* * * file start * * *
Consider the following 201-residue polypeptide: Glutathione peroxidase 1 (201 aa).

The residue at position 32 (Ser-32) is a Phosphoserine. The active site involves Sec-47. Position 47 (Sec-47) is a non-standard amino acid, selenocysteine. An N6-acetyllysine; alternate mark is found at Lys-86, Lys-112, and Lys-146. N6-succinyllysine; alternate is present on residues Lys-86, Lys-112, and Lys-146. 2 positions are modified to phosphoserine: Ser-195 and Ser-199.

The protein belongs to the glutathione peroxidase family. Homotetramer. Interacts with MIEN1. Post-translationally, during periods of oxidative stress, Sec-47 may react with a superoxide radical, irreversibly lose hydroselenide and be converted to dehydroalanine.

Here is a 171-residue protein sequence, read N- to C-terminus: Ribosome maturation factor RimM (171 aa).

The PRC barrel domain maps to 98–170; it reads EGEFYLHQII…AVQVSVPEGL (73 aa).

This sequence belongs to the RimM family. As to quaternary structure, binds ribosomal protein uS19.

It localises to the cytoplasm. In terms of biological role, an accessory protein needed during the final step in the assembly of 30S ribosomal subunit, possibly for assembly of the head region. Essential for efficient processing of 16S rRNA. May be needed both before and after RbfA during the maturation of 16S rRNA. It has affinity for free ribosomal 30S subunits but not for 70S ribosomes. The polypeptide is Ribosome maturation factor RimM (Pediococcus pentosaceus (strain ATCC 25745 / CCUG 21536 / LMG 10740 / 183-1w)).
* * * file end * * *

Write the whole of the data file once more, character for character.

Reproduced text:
Consider the following 201-residue polypeptide: Glutathione peroxidase 1 (201 aa).

The residue at position 32 (Ser-32) is a Phosphoserine. The active site involves Sec-47. Position 47 (Sec-47) is a non-standard amino acid, selenocysteine. An N6-acetyllysine; alternate mark is found at Lys-86, Lys-112, and Lys-146. N6-succinyllysine; alternate is present on residues Lys-86, Lys-112, and Lys-146. 2 positions are modified to phosphoserine: Ser-195 and Ser-199.

The protein belongs to the glutathione peroxidase family. Homotetramer. Interacts with MIEN1. Post-translationally, during periods of oxidative stress, Sec-47 may react with a superoxide radical, irreversibly lose hydroselenide and be converted to dehydroalanine.

Here is a 171-residue protein sequence, read N- to C-terminus: Ribosome maturation factor RimM (171 aa).

The PRC barrel domain maps to 98–170; it reads EGEFYLHQII…AVQVSVPEGL (73 aa).

This sequence belongs to the RimM family. As to quaternary structure, binds ribosomal protein uS19.

It localises to the cytoplasm. In terms of biological role, an accessory protein needed during the final step in the assembly of 30S ribosomal subunit, possibly for assembly of the head region. Essential for efficient processing of 16S rRNA. May be needed both before and after RbfA during the maturation of 16S rRNA. It has affinity for free ribosomal 30S subunits but not for 70S ribosomes. The polypeptide is Ribosome maturation factor RimM (Pediococcus pentosaceus (strain ATCC 25745 / CCUG 21536 / LMG 10740 / 183-1w)).